If the furnace is still not working, make sure it is plugged into the outlet. Check the circuit breaker to ensure that it has not tripped. If it has tripped, turn the breaker off, then on, and try again.

If it is a newer furnace, there is a small motor near the top of the furnace called an inducer motor. Is it running? It should be with a call for heat. Try resetting the furnace by,  powering off and back on. If there is a fault, this will clear it and the furnace will try again to light.

Check the furnace board for a flash code. This can usually be seen through a small window in the panel where the furnace board is located. Check the number of flashes and refer to the flash code legend posted near the board refer to the number of flashes and what that means.

A homeowner bundles up next to a broken furnace

Not warm enough

If the thermostat is working but not meeting the desired temperature, check the vents throughout the house or building. If too many are closed it will prevent the hot air from entering.

Pilot light keeps going out

If you have an older furnace with a standing pilot, this could be out. Usually there are lighting instructions printed on a panel near the pilot, but if not, locate a component called the gas valve (follow the gas piping into this where this is). On the top of the valve will be a knob. Turn to the pilot position and push down and hold while reaching in with a butane match stick or long match and light the pilot. Continue holding down the knob for about a minute or more and then release. The pilot should stay lit. Once it is lit, turn the knob to “ON”.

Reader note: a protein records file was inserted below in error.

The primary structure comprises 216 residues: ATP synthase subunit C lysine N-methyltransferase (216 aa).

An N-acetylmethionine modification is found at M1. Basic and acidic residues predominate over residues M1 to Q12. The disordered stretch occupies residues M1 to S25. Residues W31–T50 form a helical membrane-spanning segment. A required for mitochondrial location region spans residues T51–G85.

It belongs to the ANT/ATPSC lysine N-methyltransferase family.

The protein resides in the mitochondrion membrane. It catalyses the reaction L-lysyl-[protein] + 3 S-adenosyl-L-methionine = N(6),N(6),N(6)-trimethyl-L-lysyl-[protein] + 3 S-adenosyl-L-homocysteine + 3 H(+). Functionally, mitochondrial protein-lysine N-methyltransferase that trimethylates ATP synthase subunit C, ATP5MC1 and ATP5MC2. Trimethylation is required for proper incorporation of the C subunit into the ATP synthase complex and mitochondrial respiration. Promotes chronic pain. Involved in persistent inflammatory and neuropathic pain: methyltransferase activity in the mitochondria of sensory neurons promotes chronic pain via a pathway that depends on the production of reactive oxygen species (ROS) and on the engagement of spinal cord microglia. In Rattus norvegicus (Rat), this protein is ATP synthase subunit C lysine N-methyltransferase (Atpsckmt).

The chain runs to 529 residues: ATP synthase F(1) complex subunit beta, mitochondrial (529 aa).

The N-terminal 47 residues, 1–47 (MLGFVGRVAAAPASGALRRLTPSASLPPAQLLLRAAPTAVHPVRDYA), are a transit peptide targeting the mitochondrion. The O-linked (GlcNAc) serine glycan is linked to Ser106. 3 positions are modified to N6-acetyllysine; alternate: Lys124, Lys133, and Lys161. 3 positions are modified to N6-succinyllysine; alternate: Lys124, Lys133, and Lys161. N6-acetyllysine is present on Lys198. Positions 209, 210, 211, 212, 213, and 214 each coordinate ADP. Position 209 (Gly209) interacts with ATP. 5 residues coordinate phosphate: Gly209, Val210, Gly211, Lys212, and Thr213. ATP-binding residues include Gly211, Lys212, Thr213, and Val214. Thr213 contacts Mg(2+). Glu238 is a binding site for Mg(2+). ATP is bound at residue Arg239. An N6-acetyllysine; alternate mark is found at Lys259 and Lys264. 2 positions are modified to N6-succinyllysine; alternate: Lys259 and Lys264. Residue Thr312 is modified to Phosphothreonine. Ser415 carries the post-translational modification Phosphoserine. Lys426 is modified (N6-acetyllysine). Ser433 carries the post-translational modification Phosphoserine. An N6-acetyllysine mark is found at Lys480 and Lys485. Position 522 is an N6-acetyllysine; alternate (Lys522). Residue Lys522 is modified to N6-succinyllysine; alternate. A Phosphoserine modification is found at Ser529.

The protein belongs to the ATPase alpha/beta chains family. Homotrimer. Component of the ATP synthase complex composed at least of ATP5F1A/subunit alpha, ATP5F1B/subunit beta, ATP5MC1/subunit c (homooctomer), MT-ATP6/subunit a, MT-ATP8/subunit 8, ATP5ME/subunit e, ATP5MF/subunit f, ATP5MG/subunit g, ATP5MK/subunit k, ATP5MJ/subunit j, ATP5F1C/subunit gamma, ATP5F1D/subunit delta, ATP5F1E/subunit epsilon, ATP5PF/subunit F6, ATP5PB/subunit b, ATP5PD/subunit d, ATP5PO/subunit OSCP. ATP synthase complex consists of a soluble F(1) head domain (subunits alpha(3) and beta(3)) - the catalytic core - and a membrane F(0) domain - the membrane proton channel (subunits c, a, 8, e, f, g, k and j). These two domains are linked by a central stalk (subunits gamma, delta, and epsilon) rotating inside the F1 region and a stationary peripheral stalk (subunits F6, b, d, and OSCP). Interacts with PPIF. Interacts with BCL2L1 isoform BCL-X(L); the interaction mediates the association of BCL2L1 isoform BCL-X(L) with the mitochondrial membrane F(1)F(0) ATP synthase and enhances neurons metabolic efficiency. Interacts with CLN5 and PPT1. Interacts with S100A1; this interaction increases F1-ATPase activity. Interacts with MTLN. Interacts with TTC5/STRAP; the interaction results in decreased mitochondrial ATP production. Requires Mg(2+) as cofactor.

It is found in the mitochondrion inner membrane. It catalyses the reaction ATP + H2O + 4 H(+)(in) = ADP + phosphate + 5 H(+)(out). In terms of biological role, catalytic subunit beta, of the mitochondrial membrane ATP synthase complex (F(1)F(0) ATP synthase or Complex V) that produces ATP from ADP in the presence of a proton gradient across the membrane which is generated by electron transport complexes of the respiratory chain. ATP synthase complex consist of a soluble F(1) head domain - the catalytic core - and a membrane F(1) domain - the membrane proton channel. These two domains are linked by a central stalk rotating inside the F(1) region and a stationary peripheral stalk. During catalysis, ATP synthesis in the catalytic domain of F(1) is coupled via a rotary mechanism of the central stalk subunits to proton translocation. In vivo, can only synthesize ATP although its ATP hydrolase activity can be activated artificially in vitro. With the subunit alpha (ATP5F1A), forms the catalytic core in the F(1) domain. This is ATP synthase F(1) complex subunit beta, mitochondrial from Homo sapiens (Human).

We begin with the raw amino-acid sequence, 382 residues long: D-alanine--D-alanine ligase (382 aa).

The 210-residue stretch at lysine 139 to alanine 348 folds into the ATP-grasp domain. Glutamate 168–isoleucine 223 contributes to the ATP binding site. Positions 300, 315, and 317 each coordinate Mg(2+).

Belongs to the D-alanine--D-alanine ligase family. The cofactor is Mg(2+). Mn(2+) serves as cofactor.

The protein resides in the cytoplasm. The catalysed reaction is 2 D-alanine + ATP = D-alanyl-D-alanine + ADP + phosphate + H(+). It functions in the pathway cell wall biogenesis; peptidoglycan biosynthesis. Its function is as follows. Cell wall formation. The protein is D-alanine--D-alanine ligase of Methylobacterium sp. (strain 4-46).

Check for drafts, open windows or doors, that could cause the pilot light to go out.

When to call an HVAC professional

There are some repairs that require specialized training. Calling an HVAC professional will prevent any unnecessary repairs or serious injuries. Call if any of the following happens:

  • The pilot valve of your natural gas or propane furnace has malfunctioned or there is a problem with the gas pressure.

  • You experience electrical ignition control problems.

  • There’s mechanical wear and tear. Tackling these problems yourself could void the warranty.

  • You undergo yearly maintenance. Professionals are trained in what should be serviced each time and what furnace problems to check for.

Regular furnace maintenance

The maintenance of a furnace is just as important as your vehicle maintenance. Performing regular furnace maintenance will help find potential problems and prevent higher repair costs. When the furnace is running correctly it will also keep your heating bill from increasing dramatically.

You can clean and change the dirty filters yourself. Clean filters will prevent dirt from clogging up components inside the furnace and keep your energy bill lower. If you need help with this an expert can tell you how.